Turns out that it wasn’t difficult at all. I just followed the directions from the video and it worked like a charm. The swarm was not that big. Maybe the volume of a football.
I didn’t get a single sting! But I did notice that one bee must have stung something as is guts popped out.
Btw, can anyone explain why, evolutionarily speaking, it would be advantageous for a bee to die when it stings? Ie, what advantage does the barb in their stinger have?
The barb in the stinger guarantees that it stays in whatever got stung in the case of mammals and birds. The bits ripped out of her abdomen will continue to pump venom into the stingee after she's been brushed away. Evolutionarily speaking, this means they do more damage than they might with a single pricking motion, and thus hurt their stingees more, thereby creating a stronger aversion about attacking hives.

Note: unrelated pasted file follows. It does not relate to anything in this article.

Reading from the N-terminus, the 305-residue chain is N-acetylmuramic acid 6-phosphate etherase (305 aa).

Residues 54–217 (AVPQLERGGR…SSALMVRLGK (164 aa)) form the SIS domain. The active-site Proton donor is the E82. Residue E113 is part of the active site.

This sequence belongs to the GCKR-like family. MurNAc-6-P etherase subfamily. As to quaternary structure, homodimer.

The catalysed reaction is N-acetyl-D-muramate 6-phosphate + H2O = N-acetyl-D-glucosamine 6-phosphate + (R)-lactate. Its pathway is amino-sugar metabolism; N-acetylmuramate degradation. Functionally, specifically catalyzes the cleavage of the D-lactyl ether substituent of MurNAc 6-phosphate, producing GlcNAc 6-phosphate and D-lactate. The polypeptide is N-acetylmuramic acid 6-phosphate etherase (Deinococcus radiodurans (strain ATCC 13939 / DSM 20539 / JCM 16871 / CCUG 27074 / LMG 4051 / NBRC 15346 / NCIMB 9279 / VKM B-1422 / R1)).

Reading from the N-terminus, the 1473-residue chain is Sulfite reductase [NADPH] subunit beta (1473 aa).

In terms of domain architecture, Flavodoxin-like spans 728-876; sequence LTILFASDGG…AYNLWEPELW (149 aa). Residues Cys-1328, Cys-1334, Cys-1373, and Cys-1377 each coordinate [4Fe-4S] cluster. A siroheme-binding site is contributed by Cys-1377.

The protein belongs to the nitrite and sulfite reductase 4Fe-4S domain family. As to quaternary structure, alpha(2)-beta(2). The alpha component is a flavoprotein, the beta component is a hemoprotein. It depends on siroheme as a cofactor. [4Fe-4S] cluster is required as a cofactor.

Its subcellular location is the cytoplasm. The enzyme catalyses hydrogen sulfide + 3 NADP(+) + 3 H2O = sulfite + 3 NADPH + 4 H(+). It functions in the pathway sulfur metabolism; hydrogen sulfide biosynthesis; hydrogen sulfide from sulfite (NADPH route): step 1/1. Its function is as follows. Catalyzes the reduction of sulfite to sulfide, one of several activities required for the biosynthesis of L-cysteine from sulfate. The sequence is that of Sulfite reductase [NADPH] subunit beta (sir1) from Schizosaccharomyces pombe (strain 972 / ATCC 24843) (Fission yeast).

Other species of bee who lack the barb (like bumble bees) can sting more than once.
Additionally, according to Wikipedia, apparently the barb helps with penetration in exoskeletons in the case of marauding bees and wasps in the nest. Under these conditions, worker bees can theoretically sting more than once. I couldn't pin down where they sourced that tidbit as it's not a commonly conveyed idea.
Check out more photos of Thomas' swarm capture.